It turned out that a buddy of mine owns a CNC machine shop and he was willing to give us a hand. Now that we had a place to get the flanges machined we needed to work out one more small detail: how to seal the flange to the shaft. A simple solution was to have a part bored into the center of the flange to accept a seal. After a few calls to Moser and Dutchman it turned out we needed a seal that sealed against a 1.313" surface. So off I went to Lordco to find a seal. The seal Chris ended up finding sealed against a 1.313" surface and had a 2.500" outside diameter. So with that settled, we needed to have a section of the flange bored to 2.505" which was not a problem with a CNC machine. The bore hole for the spindle was made very precisely to allow a perfect press fit. When I first got the flanges in hand I wanted to test the spindle fit so I cleaned up my spindles I was not able to slide the spindle in the flange if it wasn't totally aligned. But after I got the spindle in the flange it would spin totally freely. Around the outer part of the flange, six holes were drilled and tapped to use 3/8" fine thread grade 8 bolts. This part of the flange was very important because if the spindle did not fit perfectly into the flange the load on the spindle would be on the bolts instead of the flange. I think the coolest thing about the making of the flanges was that they were created from scratch on a computer screen. The program my buddy used enabled us to see the flanges in 3D from any angle, which really helped to fine tune everything. After we were satisfied he clamped a solid chunk of hardened steel in his CNC and pressed [Enter]…well not quite but you get the idea!
Making Everything Straight
After I had the alignment pucks and the 3rd member jig in the housing I made sure everything was straight. Well, not to my surprise the housing was not straight, damn. At this point, I had two options: 1) find another housing and 2) straighten the housing myself. Being the cheap guy that I am, I chose to straighten the housing myself. My housing was only out about 3/16", which was enough to make me concerned. The easiest way to straighten any housing is to heat the one side that the housing needs to bent towards. So it was just a matter of getting out a torch and heating the one side and then letting it cool. This process will bend the axle tube about 1/8" to the direction the heat was applied. Well for me there was a little problem, I didn't have a torch. The way I managed to get around this was to lay a nice long and hot bead of weld along the top of the axle tube. After this I let the tube completely cool and to my luck the housing was now straight.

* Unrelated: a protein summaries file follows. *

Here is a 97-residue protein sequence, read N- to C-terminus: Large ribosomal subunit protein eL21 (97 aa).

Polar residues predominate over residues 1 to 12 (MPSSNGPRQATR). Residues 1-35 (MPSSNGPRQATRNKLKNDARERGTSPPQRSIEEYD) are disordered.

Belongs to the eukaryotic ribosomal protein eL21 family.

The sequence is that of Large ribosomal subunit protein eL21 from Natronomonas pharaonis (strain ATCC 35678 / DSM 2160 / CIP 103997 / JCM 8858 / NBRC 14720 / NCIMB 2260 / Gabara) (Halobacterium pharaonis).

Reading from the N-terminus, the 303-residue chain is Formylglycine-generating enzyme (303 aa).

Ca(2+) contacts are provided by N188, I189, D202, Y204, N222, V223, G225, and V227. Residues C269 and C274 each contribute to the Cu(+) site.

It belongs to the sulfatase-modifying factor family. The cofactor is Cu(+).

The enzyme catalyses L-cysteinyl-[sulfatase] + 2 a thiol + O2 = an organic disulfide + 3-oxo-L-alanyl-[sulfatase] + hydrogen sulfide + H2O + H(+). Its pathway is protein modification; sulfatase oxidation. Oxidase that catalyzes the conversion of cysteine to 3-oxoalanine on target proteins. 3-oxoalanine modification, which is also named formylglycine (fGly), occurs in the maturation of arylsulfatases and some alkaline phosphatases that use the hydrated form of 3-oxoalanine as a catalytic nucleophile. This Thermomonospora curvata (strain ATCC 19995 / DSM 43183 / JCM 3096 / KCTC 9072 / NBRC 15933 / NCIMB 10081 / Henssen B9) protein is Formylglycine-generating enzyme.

The next step was to grind off the entire weld that was on the tube with my angle grinder. Then I measured the axle and 3rd member to figure out where I needed to do my final cuts to achieve a centered pinion as well as my desired WMS-WMS (WMS = Wheel Mating Surface) width. This was not too difficult if you are somewhat math literate. Before you start anything you need to figure out if you want the pinion to be centered or offset to one side. For my application I chose to make the pinion exactly centered which meant the 3rd member needed to be offset to the passenger side by 2.5". This caused the passenger side axle tube to be 2.5" longer than the driver side tube. With that in mind I measured how much distance the flanges, spindles and wheel hubs would take up by actually assembling all the parts. With that number in the back of my mind it was time to choose the WMS-WMS distance. I wanted to make my axle around 63" wide to make up for the added height of my larger tires and lift. I figured this would give me a little more stability when put in off camber situations. For the final measurements I factored in all the numbers and prior measurements. With my final measurements in hand (and triple checked) I made the first cut in the housing. You must make sure these cuts are totally square or else you will not be able to get a solid butt weld. After both axle tubes were cut square and to the perfect length I ground away a little bit of the outer edge of the tubes to make a nice chamfered surface to weld the flange to. Now it was time for the most important part of the whole project: welding on the flanges. Don't rush this process as one mistake may cost a lot of time and money in the future. The first step was to bolt in the 3rd member with the alignment pucks clamped in place. Then I slid the rod through the two pucks and placed the flanges over the rod with the outer pucks slid in the spindle borehole. Make sure the holes in the flanges are in the same orientation or else the caliper brackets will not be oriented at the same height, which will cause the calipers to be at different heights. I then made sure everything was nice and tight and not sloppy to ensure total alignment. I was now ready to tack weld the flanges in place and run a test. When tacking the flanges in place I made sure I did four small tacks on opposite sides of the flange then double-checked everything was still aligned. By total fluke the rod that I used to run through the jig had about a 1/16" clearance around it when a Dana 44 spindle was slid over it. How perfect was that? I then bolted the spindles to the flanges to see if everything looked good and the rod was totally centered in the spindle. To do the final welds you want to make sure you know what you are doing. So DO NOT attempt to do the welding with a 130 amp welder. Make sure you have plenty of power to zap it all together. If you are uncomfortable with welding this part take the safe route and take the housing with the jig in it to a shop for the final butt weld. This will give you a little assurance if you ever get nervous about the strength of the butt weld.